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Richard Feynman looked tired when he wandered into my office. It was the end of a long, exhausting day in Santa Barbara, sometime around 1982. Events had included a seminar that was also a performance, lunchtime grilling by eager postdocs, and lively discussions with senior researchers. The life of a celebrated physicist is always intense. But our visitor still wanted to talk physics. We had a couple of hours to fill before dinner.

I described to Feynman what I thought were exciting if speculative new ideas such as fractional spin and anyons. Feynman was unimpressed, saying: “Wilczek, you should work on something real.” (Anyons are real, but that’s a topic for another post.)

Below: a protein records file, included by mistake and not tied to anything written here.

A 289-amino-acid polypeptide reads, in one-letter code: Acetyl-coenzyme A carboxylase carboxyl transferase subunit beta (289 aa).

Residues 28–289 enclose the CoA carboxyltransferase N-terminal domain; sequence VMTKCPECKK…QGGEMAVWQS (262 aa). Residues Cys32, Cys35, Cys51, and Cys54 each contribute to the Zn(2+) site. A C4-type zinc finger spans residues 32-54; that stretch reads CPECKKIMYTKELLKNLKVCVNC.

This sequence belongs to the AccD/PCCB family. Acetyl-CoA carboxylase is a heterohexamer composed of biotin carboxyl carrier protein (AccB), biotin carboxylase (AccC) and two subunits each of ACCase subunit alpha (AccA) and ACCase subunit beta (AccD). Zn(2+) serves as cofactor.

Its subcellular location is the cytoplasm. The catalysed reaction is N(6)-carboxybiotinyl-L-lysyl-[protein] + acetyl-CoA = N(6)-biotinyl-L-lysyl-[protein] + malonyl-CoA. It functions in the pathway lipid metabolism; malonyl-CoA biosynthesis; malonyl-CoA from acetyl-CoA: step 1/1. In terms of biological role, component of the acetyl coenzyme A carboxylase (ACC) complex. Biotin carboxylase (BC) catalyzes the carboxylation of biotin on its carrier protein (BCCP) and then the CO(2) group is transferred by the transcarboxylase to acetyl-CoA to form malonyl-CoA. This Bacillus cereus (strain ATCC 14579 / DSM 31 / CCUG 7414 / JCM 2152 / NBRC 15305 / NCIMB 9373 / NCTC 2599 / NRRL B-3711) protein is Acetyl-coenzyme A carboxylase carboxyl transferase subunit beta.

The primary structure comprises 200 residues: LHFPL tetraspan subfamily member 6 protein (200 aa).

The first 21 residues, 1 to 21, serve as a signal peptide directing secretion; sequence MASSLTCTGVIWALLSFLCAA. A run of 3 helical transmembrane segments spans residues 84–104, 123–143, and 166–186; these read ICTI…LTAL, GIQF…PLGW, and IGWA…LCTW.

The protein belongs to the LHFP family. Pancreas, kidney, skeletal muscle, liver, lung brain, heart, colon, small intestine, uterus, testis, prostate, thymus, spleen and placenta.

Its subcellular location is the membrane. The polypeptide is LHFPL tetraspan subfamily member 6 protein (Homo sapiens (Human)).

Looking to break the awkward silence that followed, I asked Feynman the most disturbing question in physics, then as now: “There’s something else I’ve been thinking a lot about: Why doesn’t empty space weigh anything?”

Feynman, normally as quick and lively as they come, went silent. It was the only time I’ve ever seen him look wistful. Finally he said dreamily, “I once thought I had that one figured out. It was beautiful.” And then, excited, he began an explanation that crescendoed in a near shout: “The reason space doesn’t weigh anything, I thought, is because there’s nothing there!”

To appreciate that surreal monologue, you need to know some backstory. It involves the distinction between vacuum and void.

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